Squabbling to inseparable: 12 soccer siblings who made their mark in the U.S.

It's more common than you think in the pro ranks. Some of these might surprise you.

We are part of The Trust Project What is it?

Jonathan Dos Santos' arrival at the LA Galaxy gives Major League Soccer its most prominent brother tandem. He and Giovani are hardly the first siblings to toil in the top U.S. league -- 10 pairs had taken the field in the same game before them -- but they're surely the most visible.

Bradley and Shawn Wright-Phillips might disagree, and let's not forget Joy Fawcett, a genuine U.S. women's national team legend whose older brother played for the U.S. men back in the 1980s.

There have been dozens of siblings at the top levels of the American game -- playing professionally and/or with the national teams -- and perhaps you've heard of most of them, or at least the more prominent of the pairs.

Here are 12 brothers, sisters and brother/sister combinations that have made their mark, or still are, in the American game.

DaMarcus and Jamar Beasley

Before DaMarcus exploded into our consciousness nearly 18 years ago, winning the Silver Ball (to Landon Donovan's Golden Ball) as the U.S. reached the FIFA U-17 World Cup final four; before he took MLS by storm, tormenting defenders with his left-flank runs for the Chicago Fire; before he stepped into a starring role for the U.S. national team, becoming the only American to play in four World Cups (with a fifth possible in 2018); before he went to Europe and then Mexico, a roller-coaster ride that brought him back to MLS and has him still going, at 35, for the Houston Dynamo -- before all of that, older brother Jamar was the most exciting young American phenom in the the game.

Jamar was MLS' youngest signing when at 18 he joined the New England Revolution in the league's third season, and he went to the FIFA U-20 World Cup in 1999. By 2003, thanks to hard partying, mostly, he was out of the league. He played third-division soccer in Italy and bounced around the lower divisions in the U.S. before finding another path in the indoor game. Jamar, now 37, has been among the finest indoor attackers the past decade and a half and a key part of the U.S. national futsal team, which he represented at the 2008 World Cup.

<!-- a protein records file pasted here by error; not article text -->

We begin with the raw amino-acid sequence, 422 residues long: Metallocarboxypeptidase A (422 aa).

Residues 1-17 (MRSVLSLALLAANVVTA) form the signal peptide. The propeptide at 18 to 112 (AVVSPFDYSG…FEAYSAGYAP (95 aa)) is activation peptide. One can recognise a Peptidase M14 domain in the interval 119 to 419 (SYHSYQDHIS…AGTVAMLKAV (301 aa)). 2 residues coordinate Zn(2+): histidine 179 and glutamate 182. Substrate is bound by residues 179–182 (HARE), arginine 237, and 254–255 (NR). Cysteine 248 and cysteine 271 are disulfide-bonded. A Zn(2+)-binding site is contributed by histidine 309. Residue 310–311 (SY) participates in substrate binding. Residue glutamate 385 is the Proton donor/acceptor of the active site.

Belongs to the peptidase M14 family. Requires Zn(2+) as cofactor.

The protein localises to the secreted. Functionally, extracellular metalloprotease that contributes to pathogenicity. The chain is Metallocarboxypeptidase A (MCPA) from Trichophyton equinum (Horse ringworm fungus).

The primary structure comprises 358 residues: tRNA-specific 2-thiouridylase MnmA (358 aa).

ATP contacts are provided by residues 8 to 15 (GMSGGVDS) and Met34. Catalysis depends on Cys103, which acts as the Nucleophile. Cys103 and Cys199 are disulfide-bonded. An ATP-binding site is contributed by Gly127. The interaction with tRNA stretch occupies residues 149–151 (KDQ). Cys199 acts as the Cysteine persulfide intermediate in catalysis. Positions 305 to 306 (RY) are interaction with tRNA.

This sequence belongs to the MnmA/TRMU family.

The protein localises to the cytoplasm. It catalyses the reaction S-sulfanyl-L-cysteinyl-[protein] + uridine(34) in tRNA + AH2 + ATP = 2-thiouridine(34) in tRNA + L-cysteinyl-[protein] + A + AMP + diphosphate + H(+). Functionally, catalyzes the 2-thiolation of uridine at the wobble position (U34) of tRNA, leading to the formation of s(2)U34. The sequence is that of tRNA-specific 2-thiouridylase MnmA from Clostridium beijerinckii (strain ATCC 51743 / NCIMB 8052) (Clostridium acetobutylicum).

Chris and Stephen Wondolowski

MLS' least likely siblings? Has to be the Wondolowskis. Neither played in NCAA Division I -- Chris at D-II Chico State, Stephen at D-III UC Santa Cruz. Stephen, the younger by two and a half years, never saw league action during a brief 2007-08 stint in Houston, where Chris was a teammate. Stephen, who would spend five years coaching in San Jose's academy, spent time as a Banana Slug (in college) and a Frog (with a minor-league team in the Bay Area before he went pro).

Chris' scoring exploits didn't surface until his sixth year in MLS; he'd scored just seven times in 51 matches before hitting the net 18 times in 2010 for the Earthquakes. He tied the league record with 27 tallies two years later, and with one more goal this year will have hit double-digits in eight successive seasons, a league record. With 130 in all, he's the best bet -- even at 34 -- to eclipse Landon Donovan's 145. He'll always be remembered for the miss against Belgium at the 2014 World Cup, but his legacy is among American club soccer's richest.

Joy Fawcett and Eric Biefeld

Kyle Terada-USA TODAY Sports

Kyle Terada-USA TODAY Sports

Fawcett is a towering figure in women's soccer, in the conversation for greatest defender ever to take the field and a massive part of the U.S.' success in a 17-year international career that closed in 2004. She won 249 caps, two World Cups and Olympic gold and silver medals while setting a standard for soccer moms: She gave birth to and raised three daughters while starring for the national team and in the first of the three professional American leagues.

Biefeld, a defender three years older than his sister, twice played for the U.S. men's national team -- in 1986 draws with Canada and Uruguay -- made the key defensive play in UCLA's eight-overtime victory over American University in the 1985 NCAA final, and spent four seasons in the precursor to the United Soccer League.

Lorrie and Ronnie Fair

The first twins to make an impact with the U.S. women's national team were the Fair sisters from Northern California. Lorrie, who'd win 120 caps in a 10-year international career, debuted for the U.S. at 17 and was a 1996 Atlanta Olympics alternate the summer after high school graduation. She won 120 caps, was the youngest player on the iconic 1999 team, played every minute of the 2000 Sydney Olympics, and played in the WUSA and overseas for Lyon and Chelsea.

Ronnie, who went to Stanford as her sister took off for North Carolina, made three U.S. appearances, twice playing alongside Lorrie in 1997. She also played in the WUSA.

NEXT: Sisters who are teammates and international foes